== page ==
We are not chameleons.
It was said in defence of the guards in the concentration camps that they were kind to their dogs.
So they retained some traces of human decency, despite working in a micro culture of gratuitous brutality.
A psychological experiment at Harvard during the early sixties put ordinary citizens in a position of power to administer electric shocks to other participants in the study. In a micro culture of obedience to authority figures in white coats they acceded to becoming torturers.
Micro culture does strange things to human beings. Kids in gangs behave in ways they would find abhorrent outside the gang environment.
People living in gated communities or in nice houses in leafy shires come to believe those not so fortunate are all scroungers, idlers or freeloading immigrants.
Until they fall ill. Reduced to relative impotence by their illness, lying in their hospital bed and attended by caring, multi ethnic staff they rediscover their humility.
Their micro culture dissolves, and they are part of one society once more.
The question is: how do we dissolve toxic, me-centered micro cultures?
Well we don’t start with City traders and their ilk. Staring at screens with blinking numbers all day, and supercharged by adrenaline-driven greed, they are disconnected from society for most of their waking lives. Their micro culture is almost inviolate.
We could look to people who lead and manage banks. But the recidivism apparent at every depressing new revelation indicates they are not yet in the foothills of culture change. Even if they have learned to mouth the words.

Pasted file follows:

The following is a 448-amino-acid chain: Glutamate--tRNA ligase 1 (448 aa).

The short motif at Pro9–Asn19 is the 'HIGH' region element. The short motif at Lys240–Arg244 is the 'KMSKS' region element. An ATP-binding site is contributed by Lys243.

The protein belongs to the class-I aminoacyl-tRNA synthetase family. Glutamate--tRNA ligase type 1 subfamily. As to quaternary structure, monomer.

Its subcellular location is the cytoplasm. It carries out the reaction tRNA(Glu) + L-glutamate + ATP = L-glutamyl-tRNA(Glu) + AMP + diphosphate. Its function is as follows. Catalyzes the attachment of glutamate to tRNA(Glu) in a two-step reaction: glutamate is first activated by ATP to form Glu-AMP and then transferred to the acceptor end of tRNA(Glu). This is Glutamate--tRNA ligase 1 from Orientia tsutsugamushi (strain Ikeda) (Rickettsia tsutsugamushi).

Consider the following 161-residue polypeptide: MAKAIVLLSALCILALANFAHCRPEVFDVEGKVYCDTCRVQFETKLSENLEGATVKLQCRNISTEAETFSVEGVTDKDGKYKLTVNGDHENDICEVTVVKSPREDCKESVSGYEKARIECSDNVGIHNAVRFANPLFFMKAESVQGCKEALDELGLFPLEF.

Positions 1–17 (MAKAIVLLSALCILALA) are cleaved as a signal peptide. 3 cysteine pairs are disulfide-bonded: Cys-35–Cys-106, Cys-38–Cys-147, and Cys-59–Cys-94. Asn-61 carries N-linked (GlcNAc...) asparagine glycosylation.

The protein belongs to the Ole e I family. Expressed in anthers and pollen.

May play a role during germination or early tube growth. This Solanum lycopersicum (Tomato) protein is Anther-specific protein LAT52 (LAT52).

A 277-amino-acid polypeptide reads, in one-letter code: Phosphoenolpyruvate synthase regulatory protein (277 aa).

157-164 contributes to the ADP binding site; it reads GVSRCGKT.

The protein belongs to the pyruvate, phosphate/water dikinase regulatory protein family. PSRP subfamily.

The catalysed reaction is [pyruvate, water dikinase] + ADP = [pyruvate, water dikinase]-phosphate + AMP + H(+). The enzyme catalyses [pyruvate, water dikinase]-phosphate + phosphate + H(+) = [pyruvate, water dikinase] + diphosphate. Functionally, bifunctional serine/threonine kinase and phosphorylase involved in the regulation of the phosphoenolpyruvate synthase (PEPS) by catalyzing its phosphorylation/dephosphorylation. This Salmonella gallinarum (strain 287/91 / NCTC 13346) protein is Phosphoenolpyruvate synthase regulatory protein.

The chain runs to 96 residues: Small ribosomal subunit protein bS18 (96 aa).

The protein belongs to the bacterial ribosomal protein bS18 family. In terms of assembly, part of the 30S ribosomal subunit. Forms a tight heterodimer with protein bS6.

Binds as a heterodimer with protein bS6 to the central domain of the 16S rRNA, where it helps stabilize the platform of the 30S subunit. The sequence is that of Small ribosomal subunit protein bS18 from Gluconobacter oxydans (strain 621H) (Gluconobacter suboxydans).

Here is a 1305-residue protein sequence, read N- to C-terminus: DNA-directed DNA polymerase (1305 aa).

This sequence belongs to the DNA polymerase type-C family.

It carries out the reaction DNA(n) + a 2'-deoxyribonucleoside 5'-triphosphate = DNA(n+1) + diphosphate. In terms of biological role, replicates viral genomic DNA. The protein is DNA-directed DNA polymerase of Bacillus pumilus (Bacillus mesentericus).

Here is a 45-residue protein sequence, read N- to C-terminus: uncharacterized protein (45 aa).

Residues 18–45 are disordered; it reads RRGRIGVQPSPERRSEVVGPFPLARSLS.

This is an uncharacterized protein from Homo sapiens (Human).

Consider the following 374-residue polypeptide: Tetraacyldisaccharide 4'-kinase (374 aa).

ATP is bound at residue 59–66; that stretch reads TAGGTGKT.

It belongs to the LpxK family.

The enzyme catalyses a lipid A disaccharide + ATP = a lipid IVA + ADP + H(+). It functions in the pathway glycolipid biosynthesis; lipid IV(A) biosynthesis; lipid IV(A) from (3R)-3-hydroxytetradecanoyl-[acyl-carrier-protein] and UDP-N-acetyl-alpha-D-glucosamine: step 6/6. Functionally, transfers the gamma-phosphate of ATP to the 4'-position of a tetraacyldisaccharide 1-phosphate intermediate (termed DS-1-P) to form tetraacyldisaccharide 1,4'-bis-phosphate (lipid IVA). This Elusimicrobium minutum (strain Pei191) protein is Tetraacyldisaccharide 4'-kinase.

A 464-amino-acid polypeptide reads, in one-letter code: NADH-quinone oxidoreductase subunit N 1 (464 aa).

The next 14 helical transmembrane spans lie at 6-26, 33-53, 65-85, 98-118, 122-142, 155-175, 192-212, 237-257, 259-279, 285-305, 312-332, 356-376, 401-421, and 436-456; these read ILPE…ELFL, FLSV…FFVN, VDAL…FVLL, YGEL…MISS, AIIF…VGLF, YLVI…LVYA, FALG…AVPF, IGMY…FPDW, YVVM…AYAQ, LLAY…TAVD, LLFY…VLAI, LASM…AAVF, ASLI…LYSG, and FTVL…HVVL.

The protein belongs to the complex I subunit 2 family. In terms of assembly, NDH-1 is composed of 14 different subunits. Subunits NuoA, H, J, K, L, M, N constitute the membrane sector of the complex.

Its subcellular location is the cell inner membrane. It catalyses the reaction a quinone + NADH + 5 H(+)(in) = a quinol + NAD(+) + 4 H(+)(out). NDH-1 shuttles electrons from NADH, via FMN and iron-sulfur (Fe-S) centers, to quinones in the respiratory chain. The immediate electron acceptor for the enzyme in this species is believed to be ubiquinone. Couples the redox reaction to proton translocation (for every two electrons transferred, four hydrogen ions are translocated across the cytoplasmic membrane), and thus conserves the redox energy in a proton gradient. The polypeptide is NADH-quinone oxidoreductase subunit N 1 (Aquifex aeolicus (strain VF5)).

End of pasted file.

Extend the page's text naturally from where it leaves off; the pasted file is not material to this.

As long as the phrase honorable banker is an oxymoron we have to look elsewhere.
Our most effective plan is probably to look inward and start with ourselves. We can – and should – affect our own micro culture. Each one of us is capable of achieving this.
If people around us are dissing others – inside or outside our organisation – we can refuse to take part, and be clear we are doing so. Having made our position clear we can go on to say only positive things about our colleagues, our customers, our suppliers and even our competitors.
Good behaviour, like bad behaviour, spreads, and affects the micro culture.
Every journey begins with a single step. Those around us become the chameleons, copying our colours, and absorbing our values.